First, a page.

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Solar and wind power lose their shine

By Gary Johns - posted Thursday, 9 February 2017


It is exquisite that we are to place our energy future in renewables, the energy source most prone to the beast that we are trying to slay: climate change.

Non-renewables, by contrast, are least reliant on climate. Come hell or high water, coal, gas and oil can be pumped, refined and burned.

Fossil fuels are our natural store built from eons of climate change. They are our insurance against the effects of climate change.

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The climate change gambit has always been a Goldilocks story. The speed and damage of climate change had to be not too hot (or rapid) and not too cold (or slow), it had to be just right. Too rapid or hot and renewables would never work. Too delayed or cool and the world could wait for better technologies. Renewables seemed right only in the just right scenario.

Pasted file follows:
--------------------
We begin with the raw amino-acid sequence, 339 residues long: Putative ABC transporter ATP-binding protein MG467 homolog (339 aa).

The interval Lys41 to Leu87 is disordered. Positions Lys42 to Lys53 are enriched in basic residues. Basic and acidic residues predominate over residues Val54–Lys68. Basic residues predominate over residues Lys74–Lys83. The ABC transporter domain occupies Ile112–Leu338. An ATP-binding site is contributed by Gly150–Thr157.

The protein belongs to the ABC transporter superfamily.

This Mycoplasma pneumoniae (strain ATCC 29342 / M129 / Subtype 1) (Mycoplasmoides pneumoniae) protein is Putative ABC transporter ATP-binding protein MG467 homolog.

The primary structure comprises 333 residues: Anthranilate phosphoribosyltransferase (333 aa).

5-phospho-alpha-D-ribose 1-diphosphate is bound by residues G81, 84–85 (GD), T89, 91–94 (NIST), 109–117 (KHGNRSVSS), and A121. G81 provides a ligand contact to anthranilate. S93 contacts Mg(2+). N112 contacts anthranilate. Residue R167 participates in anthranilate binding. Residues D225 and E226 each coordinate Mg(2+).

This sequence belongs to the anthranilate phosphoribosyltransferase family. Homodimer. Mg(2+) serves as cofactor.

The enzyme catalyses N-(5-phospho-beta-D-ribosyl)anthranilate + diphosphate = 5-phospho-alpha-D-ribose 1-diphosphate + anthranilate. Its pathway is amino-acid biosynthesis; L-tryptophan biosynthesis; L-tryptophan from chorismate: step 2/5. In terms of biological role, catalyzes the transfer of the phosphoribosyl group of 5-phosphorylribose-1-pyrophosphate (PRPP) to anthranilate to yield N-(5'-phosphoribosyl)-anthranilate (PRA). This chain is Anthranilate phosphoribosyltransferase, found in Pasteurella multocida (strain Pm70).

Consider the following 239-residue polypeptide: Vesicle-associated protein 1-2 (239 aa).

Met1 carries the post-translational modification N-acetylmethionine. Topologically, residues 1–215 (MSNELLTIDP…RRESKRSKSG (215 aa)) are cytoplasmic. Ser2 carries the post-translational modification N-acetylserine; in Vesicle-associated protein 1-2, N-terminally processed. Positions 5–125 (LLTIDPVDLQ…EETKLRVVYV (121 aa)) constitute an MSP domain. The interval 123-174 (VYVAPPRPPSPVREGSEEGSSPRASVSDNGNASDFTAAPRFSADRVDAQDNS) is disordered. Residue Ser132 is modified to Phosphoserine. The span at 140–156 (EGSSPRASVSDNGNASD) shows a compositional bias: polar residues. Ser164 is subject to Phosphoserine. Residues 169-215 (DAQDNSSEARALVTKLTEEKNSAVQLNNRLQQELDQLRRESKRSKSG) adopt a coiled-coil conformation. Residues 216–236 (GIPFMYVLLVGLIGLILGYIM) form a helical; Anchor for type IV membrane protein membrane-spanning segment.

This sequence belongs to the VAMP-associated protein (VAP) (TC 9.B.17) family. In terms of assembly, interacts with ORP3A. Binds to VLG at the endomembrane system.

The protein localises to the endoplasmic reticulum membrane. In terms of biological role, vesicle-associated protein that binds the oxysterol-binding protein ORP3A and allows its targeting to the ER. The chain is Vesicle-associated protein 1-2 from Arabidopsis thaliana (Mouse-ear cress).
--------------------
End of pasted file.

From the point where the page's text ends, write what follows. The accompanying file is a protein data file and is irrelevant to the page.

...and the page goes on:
But, what if climate change creates more clouds, calms the wind, stops rivers flowing, or wipes out bio-crops in regions where panels, turbines, hydro and biofuel stock are located?

You would think CSIRO would research the risk. But it has nothing to say.

The US Environmental Protection Agency says no more than that “the impacts of climate change on wind and solar power is still a developing area of research”.

Both are happy to predict calamity in every other aspect of climate change.

Fortunately, some others have been thinking about it.

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David MacKay, chief scientific adviser to Britain’s Department of Energy and Climate Change from 2009 to 2014, thought the idea of renewables powering Britain was an “appalling delusion”.

He said Britain should focus on nuclear power and carbon-capture technologies. The same could be said of many nations with the same climate — that is, much of northern Europe and the northern US.

However, he said solar could be an important power source in other countries, where sunny summers coincided with a big demand for electricity.

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This article was first published in The Australian.



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About the Author

Gary Johns is a fellow of the Australian Institute for Progress and an adjunct professor at QUT.

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